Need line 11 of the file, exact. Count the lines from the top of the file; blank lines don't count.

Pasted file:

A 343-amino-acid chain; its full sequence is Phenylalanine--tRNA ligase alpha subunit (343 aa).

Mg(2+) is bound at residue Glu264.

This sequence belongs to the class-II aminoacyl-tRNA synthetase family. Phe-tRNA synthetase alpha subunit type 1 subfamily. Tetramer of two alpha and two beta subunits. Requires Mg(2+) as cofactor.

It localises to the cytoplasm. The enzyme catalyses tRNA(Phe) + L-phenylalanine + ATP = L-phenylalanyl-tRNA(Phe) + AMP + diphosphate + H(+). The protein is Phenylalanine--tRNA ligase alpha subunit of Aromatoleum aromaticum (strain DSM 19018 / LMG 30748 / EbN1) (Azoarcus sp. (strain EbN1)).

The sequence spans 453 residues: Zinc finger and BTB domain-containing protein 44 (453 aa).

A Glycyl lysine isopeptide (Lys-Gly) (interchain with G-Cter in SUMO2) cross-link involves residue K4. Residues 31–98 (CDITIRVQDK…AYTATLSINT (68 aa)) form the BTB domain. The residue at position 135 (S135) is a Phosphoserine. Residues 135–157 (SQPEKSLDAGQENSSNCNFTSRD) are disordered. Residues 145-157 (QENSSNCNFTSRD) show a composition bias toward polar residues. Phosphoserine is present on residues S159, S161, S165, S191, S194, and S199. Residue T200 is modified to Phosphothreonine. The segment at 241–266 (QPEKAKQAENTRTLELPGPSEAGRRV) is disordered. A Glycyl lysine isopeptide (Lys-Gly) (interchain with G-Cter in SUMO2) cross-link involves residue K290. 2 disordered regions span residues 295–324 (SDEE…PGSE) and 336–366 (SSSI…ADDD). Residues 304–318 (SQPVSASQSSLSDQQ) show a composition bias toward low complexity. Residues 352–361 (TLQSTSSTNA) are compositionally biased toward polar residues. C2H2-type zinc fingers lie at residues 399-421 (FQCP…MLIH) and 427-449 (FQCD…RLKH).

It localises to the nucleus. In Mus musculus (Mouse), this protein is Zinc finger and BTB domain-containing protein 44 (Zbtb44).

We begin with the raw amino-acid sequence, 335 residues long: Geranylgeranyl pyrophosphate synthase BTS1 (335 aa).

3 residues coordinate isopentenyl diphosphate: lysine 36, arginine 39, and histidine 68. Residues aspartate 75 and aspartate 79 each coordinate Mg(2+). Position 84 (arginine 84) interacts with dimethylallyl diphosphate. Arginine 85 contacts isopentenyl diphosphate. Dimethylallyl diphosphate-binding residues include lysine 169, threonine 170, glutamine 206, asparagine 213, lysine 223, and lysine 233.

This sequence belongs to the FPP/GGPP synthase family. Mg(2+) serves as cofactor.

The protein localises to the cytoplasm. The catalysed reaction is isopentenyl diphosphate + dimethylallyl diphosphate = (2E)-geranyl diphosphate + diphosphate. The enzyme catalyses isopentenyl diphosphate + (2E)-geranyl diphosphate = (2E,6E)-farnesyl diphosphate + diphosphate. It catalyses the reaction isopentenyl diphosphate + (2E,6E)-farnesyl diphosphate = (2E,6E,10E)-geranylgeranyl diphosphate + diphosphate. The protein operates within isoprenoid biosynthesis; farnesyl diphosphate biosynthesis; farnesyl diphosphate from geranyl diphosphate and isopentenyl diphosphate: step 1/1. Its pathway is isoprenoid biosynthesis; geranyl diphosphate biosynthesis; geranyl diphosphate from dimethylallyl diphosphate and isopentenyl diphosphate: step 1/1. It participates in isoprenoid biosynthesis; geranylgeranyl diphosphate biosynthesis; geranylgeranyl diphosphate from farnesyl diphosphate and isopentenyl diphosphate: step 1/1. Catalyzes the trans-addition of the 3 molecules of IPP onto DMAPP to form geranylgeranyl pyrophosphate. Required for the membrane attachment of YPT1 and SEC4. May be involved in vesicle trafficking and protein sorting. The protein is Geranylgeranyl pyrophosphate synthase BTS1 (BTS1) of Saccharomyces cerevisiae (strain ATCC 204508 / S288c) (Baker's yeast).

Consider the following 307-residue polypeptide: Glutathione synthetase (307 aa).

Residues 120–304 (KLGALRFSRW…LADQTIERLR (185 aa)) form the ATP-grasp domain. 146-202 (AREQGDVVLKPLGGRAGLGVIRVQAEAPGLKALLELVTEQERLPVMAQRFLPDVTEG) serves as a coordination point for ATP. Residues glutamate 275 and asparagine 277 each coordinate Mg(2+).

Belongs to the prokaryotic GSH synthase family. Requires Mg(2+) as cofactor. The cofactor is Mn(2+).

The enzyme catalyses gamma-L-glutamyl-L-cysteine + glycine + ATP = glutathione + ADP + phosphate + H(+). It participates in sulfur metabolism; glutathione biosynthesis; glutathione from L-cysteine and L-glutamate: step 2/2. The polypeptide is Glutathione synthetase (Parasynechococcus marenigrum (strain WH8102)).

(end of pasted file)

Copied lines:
The protein localises to the cytoplasm. The catalysed reaction is isopentenyl diphosphate + dimethylallyl diphosphate = (2E)-geranyl diphosphate + diphosphate. The enzyme catalyses isopentenyl diphosphate + (2E)-geranyl diphosphate = (2E,6E)-farnesyl diphosphate + diphosphate. It catalyses the reaction isopentenyl diphosphate + (2E,6E)-farnesyl diphosphate = (2E,6E,10E)-geranylgeranyl diphosphate + diphosphate. The protein operates within isoprenoid biosynthesis; farnesyl diphosphate biosynthesis; farnesyl diphosphate from geranyl diphosphate and isopentenyl diphosphate: step 1/1. Its pathway is isoprenoid biosynthesis; geranyl diphosphate biosynthesis; geranyl diphosphate from dimethylallyl diphosphate and isopentenyl diphosphate: step 1/1. It participates in isoprenoid biosynthesis; geranylgeranyl diphosphate biosynthesis; geranylgeranyl diphosphate from farnesyl diphosphate and isopentenyl diphosphate: step 1/1. Catalyzes the trans-addition of the 3 molecules of IPP onto DMAPP to form geranylgeranyl pyrophosphate. Required for the membrane attachment of YPT1 and SEC4. May be involved in vesicle trafficking and protein sorting. The protein is Geranylgeranyl pyrophosphate synthase BTS1 (BTS1) of Saccharomyces cerevisiae (strain ATCC 204508 / S288c) (Baker's yeast).